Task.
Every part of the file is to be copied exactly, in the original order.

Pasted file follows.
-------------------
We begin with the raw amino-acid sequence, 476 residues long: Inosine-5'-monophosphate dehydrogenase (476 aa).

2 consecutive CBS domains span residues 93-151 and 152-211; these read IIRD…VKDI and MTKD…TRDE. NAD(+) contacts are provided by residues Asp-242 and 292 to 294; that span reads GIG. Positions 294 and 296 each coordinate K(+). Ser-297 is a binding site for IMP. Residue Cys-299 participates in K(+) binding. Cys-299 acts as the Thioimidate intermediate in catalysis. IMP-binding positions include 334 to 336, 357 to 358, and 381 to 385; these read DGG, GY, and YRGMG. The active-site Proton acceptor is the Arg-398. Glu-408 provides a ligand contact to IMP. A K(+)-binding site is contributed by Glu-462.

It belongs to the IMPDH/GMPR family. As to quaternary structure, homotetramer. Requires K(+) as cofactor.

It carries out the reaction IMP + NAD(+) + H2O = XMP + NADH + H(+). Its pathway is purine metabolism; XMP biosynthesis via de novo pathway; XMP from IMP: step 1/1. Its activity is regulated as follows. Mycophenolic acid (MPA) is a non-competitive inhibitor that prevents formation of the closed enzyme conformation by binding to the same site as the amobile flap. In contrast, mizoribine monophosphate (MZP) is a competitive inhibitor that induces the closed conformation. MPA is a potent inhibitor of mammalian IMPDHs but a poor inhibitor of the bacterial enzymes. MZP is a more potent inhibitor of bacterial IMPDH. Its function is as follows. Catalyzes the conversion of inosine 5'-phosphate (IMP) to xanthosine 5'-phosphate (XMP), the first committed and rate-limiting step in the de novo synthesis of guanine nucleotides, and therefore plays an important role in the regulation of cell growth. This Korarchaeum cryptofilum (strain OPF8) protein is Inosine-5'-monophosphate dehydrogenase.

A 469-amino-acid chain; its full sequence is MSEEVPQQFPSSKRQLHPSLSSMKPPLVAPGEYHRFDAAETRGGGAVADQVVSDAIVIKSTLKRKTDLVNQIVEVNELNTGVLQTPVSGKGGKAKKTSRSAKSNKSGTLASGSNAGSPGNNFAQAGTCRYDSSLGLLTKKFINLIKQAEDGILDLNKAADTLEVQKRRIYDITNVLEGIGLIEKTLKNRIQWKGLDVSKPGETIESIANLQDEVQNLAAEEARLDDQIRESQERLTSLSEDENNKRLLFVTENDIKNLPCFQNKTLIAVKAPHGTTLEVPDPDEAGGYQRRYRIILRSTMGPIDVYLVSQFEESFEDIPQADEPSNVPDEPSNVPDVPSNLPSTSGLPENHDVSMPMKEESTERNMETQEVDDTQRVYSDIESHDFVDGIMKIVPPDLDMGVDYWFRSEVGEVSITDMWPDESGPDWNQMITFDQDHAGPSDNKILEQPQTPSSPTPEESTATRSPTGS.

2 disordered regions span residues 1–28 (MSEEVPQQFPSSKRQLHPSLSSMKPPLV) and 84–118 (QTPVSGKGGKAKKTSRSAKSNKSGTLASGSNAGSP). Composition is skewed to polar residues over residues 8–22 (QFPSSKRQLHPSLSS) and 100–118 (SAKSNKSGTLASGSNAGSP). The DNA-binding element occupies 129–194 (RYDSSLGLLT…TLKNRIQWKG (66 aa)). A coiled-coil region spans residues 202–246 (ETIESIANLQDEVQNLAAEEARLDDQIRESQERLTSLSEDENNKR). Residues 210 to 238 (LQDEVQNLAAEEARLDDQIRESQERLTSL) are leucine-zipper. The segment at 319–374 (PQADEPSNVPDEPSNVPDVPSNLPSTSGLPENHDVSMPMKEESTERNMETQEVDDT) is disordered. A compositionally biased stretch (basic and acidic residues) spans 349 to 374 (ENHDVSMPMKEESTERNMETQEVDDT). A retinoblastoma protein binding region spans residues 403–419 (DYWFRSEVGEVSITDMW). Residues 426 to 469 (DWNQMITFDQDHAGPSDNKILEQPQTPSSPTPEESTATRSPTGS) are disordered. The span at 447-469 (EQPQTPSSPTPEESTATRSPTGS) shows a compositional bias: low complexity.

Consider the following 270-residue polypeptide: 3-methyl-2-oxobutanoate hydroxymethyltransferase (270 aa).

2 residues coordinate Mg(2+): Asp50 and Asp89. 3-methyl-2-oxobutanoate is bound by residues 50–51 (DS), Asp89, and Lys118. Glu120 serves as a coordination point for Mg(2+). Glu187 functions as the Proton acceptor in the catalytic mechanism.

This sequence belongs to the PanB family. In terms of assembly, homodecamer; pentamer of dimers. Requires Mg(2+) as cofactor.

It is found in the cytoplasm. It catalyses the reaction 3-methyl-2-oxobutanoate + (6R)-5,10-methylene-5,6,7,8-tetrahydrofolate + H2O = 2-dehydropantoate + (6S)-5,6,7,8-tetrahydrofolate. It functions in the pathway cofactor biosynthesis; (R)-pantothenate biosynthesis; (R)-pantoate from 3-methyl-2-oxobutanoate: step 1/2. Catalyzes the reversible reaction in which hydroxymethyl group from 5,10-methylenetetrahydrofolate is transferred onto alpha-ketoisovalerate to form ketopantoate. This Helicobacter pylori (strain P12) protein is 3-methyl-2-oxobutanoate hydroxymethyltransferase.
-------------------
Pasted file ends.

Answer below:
We begin with the raw amino-acid sequence, 476 residues long: Inosine-5'-monophosphate dehydrogenase (476 aa).

2 consecutive CBS domains span residues 93-151 and 152-211; these read IIRD…VKDI and MTKD…TRDE. NAD(+) contacts are provided by residues Asp-242 and 292 to 294; that span reads GIG. Positions 294 and 296 each coordinate K(+). Ser-297 is a binding site for IMP. Residue Cys-299 participates in K(+) binding. Cys-299 acts as the Thioimidate intermediate in catalysis. IMP-binding positions include 334 to 336, 357 to 358, and 381 to 385; these read DGG, GY, and YRGMG. The active-site Proton acceptor is the Arg-398. Glu-408 provides a ligand contact to IMP. A K(+)-binding site is contributed by Glu-462.

It belongs to the IMPDH/GMPR family. As to quaternary structure, homotetramer. Requires K(+) as cofactor.

It carries out the reaction IMP + NAD(+) + H2O = XMP + NADH + H(+). Its pathway is purine metabolism; XMP biosynthesis via de novo pathway; XMP from IMP: step 1/1. Its activity is regulated as follows. Mycophenolic acid (MPA) is a non-competitive inhibitor that prevents formation of the closed enzyme conformation by binding to the same site as the amobile flap. In contrast, mizoribine monophosphate (MZP) is a competitive inhibitor that induces the closed conformation. MPA is a potent inhibitor of mammalian IMPDHs but a poor inhibitor of the bacterial enzymes. MZP is a more potent inhibitor of bacterial IMPDH. Its function is as follows. Catalyzes the conversion of inosine 5'-phosphate (IMP) to xanthosine 5'-phosphate (XMP), the first committed and rate-limiting step in the de novo synthesis of guanine nucleotides, and therefore plays an important role in the regulation of cell growth. This Korarchaeum cryptofilum (strain OPF8) protein is Inosine-5'-monophosphate dehydrogenase.

A 469-amino-acid chain; its full sequence is MSEEVPQQFPSSKRQLHPSLSSMKPPLVAPGEYHRFDAAETRGGGAVADQVVSDAIVIKSTLKRKTDLVNQIVEVNELNTGVLQTPVSGKGGKAKKTSRSAKSNKSGTLASGSNAGSPGNNFAQAGTCRYDSSLGLLTKKFINLIKQAEDGILDLNKAADTLEVQKRRIYDITNVLEGIGLIEKTLKNRIQWKGLDVSKPGETIESIANLQDEVQNLAAEEARLDDQIRESQERLTSLSEDENNKRLLFVTENDIKNLPCFQNKTLIAVKAPHGTTLEVPDPDEAGGYQRRYRIILRSTMGPIDVYLVSQFEESFEDIPQADEPSNVPDEPSNVPDVPSNLPSTSGLPENHDVSMPMKEESTERNMETQEVDDTQRVYSDIESHDFVDGIMKIVPPDLDMGVDYWFRSEVGEVSITDMWPDESGPDWNQMITFDQDHAGPSDNKILEQPQTPSSPTPEESTATRSPTGS.

2 disordered regions span residues 1–28 (MSEEVPQQFPSSKRQLHPSLSSMKPPLV) and 84–118 (QTPVSGKGGKAKKTSRSAKSNKSGTLASGSNAGSP). Composition is skewed to polar residues over residues 8–22 (QFPSSKRQLHPSLSS) and 100–118 (SAKSNKSGTLASGSNAGSP). The DNA-binding element occupies 129–194 (RYDSSLGLLT…TLKNRIQWKG (66 aa)). A coiled-coil region spans residues 202–246 (ETIESIANLQDEVQNLAAEEARLDDQIRESQERLTSLSEDENNKR). Residues 210 to 238 (LQDEVQNLAAEEARLDDQIRESQERLTSL) are leucine-zipper. The segment at 319–374 (PQADEPSNVPDEPSNVPDVPSNLPSTSGLPENHDVSMPMKEESTERNMETQEVDDT) is disordered. A compositionally biased stretch (basic and acidic residues) spans 349 to 374 (ENHDVSMPMKEESTERNMETQEVDDT). A retinoblastoma protein binding region spans residues 403–419 (DYWFRSEVGEVSITDMW). Residues 426 to 469 (DWNQMITFDQDHAGPSDNKILEQPQTPSSPTPEESTATRSPTGS) are disordered. The span at 447-469 (EQPQTPSSPTPEESTATRSPTGS) shows a compositional bias: low complexity.

Consider the following 270-residue polypeptide: 3-methyl-2-oxobutanoate hydroxymethyltransferase (270 aa).

2 residues coordinate Mg(2+): Asp50 and Asp89. 3-methyl-2-oxobutanoate is bound by residues 50–51 (DS), Asp89, and Lys118. Glu120 serves as a coordination point for Mg(2+). Glu187 functions as the Proton acceptor in the catalytic mechanism.

This sequence belongs to the PanB family. In terms of assembly, homodecamer; pentamer of dimers. Requires Mg(2+) as cofactor.

It is found in the cytoplasm. It catalyses the reaction 3-methyl-2-oxobutanoate + (6R)-5,10-methylene-5,6,7,8-tetrahydrofolate + H2O = 2-dehydropantoate + (6S)-5,6,7,8-tetrahydrofolate. It functions in the pathway cofactor biosynthesis; (R)-pantothenate biosynthesis; (R)-pantoate from 3-methyl-2-oxobutanoate: step 1/2. Catalyzes the reversible reaction in which hydroxymethyl group from 5,10-methylenetetrahydrofolate is transferred onto alpha-ketoisovalerate to form ketopantoate. This Helicobacter pylori (strain P12) protein is 3-methyl-2-oxobutanoate hydroxymethyltransferase.